Another scam, about which I have written numerous times before, was in the news recently when Linda Longacre of Oklahoma became a victim of identity theft weeks after her death when a check written by an identity thief was deducted from her account. Not even the dead are immune from identity theft and this particular type of identity theft is now on the rise. Until new regulations were enacted in 2014 scammers merely checked out the latest obituaries and then went to a free totally available data bank called the Death Master File maintained by the Social Security Administration. Using the Death Master File, the scammer was readily able to obtain the deceased person’s Social Security number which would then be used along with the information gained from the obituary to establish credit, make purchases or take out loans in the name of the deceased person. Since 2014 regulations have greatly limited the access to the Death Master File, but identity theft from the dead remains a serious problem because it is still easy for criminals to obtain Social Security numbers of dead people. Income tax identity theft using the Social Security numbers of dead people is also a popular scam with income tax identity thieves because the IRS may not be alerted that the victim of the identity theft has died and is not filing an income tax return. Income tax identity theft from the dead can severely complicate the estate settlement process and threaten the deceased’s assets.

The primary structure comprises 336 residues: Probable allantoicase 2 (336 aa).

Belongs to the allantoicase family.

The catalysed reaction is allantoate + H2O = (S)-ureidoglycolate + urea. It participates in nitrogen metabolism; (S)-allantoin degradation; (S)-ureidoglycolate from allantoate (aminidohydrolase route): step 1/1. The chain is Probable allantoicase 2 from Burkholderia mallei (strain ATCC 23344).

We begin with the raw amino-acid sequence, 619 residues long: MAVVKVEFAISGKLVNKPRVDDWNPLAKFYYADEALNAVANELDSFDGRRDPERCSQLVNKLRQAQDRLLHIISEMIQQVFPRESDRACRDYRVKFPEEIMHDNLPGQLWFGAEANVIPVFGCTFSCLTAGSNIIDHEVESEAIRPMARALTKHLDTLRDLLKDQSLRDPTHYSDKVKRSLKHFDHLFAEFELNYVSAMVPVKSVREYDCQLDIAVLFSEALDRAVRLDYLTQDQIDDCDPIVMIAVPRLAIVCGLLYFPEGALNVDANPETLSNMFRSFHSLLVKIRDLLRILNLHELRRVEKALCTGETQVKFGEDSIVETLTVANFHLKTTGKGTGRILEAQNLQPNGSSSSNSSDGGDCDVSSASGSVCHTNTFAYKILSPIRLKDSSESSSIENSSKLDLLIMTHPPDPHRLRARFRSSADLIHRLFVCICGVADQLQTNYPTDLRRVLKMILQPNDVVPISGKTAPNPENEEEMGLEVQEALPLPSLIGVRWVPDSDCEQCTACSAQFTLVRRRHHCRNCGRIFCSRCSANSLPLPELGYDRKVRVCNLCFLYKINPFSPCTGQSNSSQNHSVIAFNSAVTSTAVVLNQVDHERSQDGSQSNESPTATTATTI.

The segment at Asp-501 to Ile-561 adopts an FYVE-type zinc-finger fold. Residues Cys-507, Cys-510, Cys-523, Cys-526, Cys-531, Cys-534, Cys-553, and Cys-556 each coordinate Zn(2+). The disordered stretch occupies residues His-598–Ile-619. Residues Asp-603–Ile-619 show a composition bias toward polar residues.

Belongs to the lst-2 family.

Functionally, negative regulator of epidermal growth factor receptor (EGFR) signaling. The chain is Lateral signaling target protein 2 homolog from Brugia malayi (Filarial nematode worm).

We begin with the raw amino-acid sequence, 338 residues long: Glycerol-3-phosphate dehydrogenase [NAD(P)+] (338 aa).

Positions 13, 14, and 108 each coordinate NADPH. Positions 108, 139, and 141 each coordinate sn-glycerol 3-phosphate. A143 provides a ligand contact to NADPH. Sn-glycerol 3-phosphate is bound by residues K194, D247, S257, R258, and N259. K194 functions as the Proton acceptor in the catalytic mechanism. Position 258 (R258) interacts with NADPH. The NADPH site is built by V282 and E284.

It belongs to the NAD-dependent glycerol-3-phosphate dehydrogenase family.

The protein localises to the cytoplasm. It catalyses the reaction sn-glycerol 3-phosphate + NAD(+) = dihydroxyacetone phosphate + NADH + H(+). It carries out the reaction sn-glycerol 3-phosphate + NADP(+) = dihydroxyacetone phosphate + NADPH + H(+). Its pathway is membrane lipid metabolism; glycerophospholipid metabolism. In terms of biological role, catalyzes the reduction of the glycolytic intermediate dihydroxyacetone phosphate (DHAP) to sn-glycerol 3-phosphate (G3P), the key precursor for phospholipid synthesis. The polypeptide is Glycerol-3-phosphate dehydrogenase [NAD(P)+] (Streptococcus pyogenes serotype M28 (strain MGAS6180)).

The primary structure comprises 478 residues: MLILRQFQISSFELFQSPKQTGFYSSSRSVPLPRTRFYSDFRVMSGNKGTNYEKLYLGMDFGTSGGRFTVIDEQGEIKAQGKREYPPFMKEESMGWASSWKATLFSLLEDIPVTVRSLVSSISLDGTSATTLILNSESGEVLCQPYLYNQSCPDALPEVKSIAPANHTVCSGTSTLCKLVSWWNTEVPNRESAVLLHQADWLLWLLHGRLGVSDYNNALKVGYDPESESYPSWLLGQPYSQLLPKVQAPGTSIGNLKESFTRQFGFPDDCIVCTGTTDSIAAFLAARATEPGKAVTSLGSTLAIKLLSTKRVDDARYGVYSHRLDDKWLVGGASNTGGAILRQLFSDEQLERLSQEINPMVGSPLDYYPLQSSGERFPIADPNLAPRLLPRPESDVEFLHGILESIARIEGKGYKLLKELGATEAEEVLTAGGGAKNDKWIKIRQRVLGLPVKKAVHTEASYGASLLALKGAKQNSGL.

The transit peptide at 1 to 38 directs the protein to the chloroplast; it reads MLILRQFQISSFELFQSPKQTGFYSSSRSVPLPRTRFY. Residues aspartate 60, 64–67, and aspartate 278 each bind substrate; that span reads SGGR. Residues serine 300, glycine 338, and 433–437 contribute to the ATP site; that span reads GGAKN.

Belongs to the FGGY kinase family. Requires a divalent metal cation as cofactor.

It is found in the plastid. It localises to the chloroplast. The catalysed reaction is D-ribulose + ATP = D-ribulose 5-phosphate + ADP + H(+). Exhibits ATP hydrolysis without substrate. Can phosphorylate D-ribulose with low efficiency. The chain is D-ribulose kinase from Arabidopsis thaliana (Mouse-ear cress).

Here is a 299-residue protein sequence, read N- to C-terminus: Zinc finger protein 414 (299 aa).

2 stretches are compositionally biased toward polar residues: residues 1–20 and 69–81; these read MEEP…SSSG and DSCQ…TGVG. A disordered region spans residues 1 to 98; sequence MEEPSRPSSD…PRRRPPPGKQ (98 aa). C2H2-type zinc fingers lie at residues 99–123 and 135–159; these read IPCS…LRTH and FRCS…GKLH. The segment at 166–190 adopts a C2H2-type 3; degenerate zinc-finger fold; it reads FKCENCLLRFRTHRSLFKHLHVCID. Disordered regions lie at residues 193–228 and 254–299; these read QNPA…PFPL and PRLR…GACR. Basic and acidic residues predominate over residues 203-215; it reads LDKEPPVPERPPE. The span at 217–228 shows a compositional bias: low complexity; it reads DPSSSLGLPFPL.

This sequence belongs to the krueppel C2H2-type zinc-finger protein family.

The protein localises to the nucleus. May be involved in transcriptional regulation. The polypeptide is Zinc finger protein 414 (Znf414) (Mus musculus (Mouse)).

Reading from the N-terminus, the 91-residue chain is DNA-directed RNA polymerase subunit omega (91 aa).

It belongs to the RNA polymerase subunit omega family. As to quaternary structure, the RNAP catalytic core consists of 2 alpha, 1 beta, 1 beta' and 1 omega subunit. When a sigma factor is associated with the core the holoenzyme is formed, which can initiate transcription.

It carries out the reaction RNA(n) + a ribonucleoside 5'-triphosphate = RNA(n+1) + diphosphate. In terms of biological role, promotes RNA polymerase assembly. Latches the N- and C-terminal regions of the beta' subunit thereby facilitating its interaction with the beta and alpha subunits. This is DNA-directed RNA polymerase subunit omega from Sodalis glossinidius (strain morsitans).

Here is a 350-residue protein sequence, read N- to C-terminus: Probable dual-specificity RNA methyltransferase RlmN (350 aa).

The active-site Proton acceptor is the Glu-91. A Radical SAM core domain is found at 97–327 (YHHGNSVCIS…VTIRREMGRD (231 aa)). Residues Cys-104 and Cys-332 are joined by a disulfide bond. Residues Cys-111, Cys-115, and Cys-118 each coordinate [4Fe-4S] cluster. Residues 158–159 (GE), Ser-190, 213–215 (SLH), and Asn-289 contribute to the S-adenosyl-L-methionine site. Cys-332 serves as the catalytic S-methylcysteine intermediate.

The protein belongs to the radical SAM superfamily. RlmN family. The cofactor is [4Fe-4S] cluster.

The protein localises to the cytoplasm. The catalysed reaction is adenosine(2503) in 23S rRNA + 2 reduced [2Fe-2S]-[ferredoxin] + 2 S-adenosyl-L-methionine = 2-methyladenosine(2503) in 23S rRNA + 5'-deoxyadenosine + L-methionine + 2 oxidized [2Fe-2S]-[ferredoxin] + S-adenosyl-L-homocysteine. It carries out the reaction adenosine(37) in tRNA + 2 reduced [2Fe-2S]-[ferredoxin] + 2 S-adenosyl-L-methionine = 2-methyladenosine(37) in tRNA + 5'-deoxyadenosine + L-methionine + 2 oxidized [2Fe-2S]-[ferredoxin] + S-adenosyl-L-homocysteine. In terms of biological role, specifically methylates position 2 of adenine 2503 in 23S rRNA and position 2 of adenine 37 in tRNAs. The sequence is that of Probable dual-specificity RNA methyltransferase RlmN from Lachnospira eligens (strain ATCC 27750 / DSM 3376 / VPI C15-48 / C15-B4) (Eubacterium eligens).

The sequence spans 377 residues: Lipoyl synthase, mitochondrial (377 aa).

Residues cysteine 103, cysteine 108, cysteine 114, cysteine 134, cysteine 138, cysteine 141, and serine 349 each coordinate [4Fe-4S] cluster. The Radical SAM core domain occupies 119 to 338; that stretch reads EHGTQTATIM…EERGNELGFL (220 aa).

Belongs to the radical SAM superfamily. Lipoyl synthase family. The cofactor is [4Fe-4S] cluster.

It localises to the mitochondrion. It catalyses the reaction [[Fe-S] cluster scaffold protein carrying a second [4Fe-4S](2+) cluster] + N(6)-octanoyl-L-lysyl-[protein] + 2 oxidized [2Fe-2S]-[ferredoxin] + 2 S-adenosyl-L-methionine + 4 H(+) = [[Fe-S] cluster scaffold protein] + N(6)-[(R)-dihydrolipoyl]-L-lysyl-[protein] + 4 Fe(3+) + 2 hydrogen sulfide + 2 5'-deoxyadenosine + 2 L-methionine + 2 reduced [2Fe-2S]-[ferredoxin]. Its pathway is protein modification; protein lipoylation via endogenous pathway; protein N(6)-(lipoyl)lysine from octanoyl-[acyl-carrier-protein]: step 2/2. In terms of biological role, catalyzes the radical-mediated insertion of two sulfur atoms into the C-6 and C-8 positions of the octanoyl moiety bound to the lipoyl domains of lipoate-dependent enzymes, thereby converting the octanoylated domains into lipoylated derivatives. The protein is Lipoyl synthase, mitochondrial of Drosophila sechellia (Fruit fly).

Scammers also target the accounts of the deceased because these accounts are not monitored as often and the identity thief can get away with accessing bank accounts and credit cards for longer periods of time without being discovered.
Limit the amount of personal information contained in any obituary in order to not provide information exploitable by an identity thief. Also, the executor or personal representative of the estate should contact the major credit reporting bureaus, Experian, TransUnion and Equifax and notify them that the person is deceased and instruct the credit reporting bureaus to close the accounts and not to issue any further credit. All creditors, such as credit card companies of the deceased should also be notified of the death and accounts, such as bank accounts should be closed as soon as possible.
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